There are arguments about America that resonate. About freedom of the media, every bit as important as what you’ve explored on your program several times, the principles enshrined in the US Supreme Court – a decision by a very different US Supreme Court – about Daniel Ellsberg and the Pentagon Papers. I put it this way Phillip: No one could argue that the American people and the world weren’t entitled to all that information compiled by the US defence department about the history of American involvement in Vietnam.

Could anyone say [now] that the world was not entitled to know? That American troops in an Apache helicopter murdered people on the ground?

Phillip Adams: And exulted in it!

Bob Carr: And exulted in it. The were quite jocose as they laughed about what they were doing. The recording that you can reach through Collateral Murder in your search engine, they are sitting behind the gun sight camera, circling a Baghdad street, and chirping merrily to one another as they picked their victim and punched bullets into twelve unarmed civilians, including a wounded man lying in the gutter.

Now, the world is entitled to know about that.

This was a war crime. We know about it because Chelsea Manning, now walking free, gave the information to an Australian who published it.

Phillip Adams: Bob, this talks to the very nature of our Alliance, doesn’t it?

Bob Carr: It does. If we don’t have the confidence and maturity to say to our partners, the Americans, this is – “Mr President, I don’t think you appreciate how important it is to Australian opinion”, then we are permitting ourselves no character of our own under the architecture of the Alliance. It means we’ve accepted the status of a kind of client state, or American territory. I won’t say the 51st state. It means we’ve got even less independence than a US governor would have.

Really we’re like Puerto Rico or Guam, up against the power of Washington. … We’ve got out of the habit of having fruitful arguments with the Americans. We’re now too cowed to think about that. We are loyal to the Alliance obligation to the extent of giddy excess. Even to the point where, under AUKUS, we’re making, we’re giving effect to the biggest transfer of wealth outside this country, that has ever taken place in our history.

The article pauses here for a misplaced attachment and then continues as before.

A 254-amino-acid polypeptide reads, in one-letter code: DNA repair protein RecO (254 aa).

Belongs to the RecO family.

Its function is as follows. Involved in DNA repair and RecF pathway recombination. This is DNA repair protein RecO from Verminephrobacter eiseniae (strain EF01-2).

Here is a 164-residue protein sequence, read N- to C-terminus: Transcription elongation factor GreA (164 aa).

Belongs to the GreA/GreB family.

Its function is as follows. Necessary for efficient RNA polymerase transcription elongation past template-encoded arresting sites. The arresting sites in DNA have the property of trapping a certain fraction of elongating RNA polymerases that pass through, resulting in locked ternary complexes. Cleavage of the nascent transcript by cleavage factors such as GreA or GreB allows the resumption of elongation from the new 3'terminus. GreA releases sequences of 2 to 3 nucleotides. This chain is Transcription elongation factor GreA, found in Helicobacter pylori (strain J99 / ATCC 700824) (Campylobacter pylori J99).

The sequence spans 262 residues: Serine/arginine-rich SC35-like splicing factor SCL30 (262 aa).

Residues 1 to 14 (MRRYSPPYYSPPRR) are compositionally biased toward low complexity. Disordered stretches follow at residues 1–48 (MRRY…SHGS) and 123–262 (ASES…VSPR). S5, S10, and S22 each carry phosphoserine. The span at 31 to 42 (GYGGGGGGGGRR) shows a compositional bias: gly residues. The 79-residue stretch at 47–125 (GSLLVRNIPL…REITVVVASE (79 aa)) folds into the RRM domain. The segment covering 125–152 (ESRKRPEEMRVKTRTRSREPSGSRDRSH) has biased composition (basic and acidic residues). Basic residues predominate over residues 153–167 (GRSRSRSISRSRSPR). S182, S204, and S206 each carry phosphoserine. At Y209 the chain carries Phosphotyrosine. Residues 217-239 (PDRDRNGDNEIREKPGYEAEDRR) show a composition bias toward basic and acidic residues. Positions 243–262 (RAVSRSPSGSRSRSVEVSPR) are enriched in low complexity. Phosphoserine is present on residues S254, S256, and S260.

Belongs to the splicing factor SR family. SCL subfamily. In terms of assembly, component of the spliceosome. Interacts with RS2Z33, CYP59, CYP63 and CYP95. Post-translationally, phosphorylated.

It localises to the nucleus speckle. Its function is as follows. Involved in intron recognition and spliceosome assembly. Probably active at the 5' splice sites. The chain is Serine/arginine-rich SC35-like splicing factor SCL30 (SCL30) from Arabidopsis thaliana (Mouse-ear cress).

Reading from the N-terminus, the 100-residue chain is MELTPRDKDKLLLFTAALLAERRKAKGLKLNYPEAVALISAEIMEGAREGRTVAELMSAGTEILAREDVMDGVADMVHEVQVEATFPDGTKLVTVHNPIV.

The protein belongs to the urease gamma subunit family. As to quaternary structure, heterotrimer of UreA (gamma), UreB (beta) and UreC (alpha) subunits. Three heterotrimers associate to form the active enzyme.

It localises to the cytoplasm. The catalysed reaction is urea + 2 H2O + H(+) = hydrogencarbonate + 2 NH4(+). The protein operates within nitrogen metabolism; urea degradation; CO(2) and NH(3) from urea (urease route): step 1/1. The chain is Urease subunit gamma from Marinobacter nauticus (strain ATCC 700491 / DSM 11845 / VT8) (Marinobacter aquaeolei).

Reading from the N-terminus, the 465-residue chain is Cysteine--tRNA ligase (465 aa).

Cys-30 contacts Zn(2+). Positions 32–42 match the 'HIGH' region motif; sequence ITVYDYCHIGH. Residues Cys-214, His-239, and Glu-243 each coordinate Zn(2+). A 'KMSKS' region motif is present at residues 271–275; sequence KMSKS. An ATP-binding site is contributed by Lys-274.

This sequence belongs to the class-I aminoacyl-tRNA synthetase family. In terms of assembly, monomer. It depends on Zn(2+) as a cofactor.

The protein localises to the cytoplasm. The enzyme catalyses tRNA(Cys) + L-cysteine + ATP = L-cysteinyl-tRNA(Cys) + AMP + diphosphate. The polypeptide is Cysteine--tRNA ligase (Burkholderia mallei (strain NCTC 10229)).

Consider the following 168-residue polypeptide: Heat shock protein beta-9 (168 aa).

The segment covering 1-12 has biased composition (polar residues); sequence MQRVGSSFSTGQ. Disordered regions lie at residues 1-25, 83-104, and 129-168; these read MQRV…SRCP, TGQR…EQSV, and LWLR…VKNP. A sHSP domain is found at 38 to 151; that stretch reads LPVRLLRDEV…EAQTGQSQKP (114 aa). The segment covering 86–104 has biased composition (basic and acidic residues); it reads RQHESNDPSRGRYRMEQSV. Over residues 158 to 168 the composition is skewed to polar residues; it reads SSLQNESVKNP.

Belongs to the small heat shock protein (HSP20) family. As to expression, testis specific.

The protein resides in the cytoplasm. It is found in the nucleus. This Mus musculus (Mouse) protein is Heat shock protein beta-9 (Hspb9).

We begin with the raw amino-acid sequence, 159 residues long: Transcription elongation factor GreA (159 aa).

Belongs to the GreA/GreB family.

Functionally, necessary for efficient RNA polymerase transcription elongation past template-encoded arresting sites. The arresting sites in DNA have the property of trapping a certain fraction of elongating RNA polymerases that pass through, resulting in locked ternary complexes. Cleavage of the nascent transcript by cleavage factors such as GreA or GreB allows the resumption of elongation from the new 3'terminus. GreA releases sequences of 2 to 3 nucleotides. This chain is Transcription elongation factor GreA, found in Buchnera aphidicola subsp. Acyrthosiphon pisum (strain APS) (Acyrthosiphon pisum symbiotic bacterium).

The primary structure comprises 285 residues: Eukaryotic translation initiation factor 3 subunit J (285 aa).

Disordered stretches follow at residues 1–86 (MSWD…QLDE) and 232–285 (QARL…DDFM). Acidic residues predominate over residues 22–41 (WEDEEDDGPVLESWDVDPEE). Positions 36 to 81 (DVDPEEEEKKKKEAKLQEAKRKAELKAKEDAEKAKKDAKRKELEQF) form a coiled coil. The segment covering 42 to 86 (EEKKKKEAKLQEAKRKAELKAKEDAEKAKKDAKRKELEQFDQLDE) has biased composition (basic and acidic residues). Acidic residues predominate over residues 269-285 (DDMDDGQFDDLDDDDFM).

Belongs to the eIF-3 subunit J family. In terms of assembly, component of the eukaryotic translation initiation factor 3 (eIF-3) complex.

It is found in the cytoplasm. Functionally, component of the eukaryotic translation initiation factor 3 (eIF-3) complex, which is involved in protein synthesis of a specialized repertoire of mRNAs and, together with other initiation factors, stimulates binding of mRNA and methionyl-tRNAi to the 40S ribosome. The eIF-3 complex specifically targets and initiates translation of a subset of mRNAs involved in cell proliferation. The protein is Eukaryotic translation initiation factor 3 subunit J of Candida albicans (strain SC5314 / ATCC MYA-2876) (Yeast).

And in that context of that massive subsidy to US shipbuilding, if we haven’t got the confidence to say “Mr President, I am returning to this matter, I’m not going to let it go, the Australian public want me to say to you, if I can put it candidly, as friends, as buddies, as mates: just drop the Assange matter and do it now, because I’m afraid of what will happen to his health in Belmarsh prison.”

Phillip Adams: I’m glad you raised AUKUS. Because in this context, Julian looks like a very, very small chess piece.

Bob Carr: In this context, it’s worth less than 5 minutes of the President’s time. Here you’ve got an American ally that makes itself a nuclear target by hosting several American communication facilities. We’ve committed ourselves it seems implicitly, if this is the real meaning of AUKUS, to entering war against China on day 1 of any conflict. We better pray, pray, fervently to the goddess of fortune that that conflict, that war does not come about. It would be a disaster for us, we’d be a surrogate target. In that context, if we haven’t got the confident character that enables us to say to the Yanks, ‘You’ve got to trust our judgement on this. You must, you must drop this’.

Then, what confidence are we going to have in talking to the Americans should a conflict with China come about?


This is an edited extract of Bob Carr’s interview with Philip Adams on Late Night Live, ‘Bob Carr on the case to free Julian Assange’, May 8, 2023 and transcribed from audio by Pearls and Irritations.

Listen to the full interview here: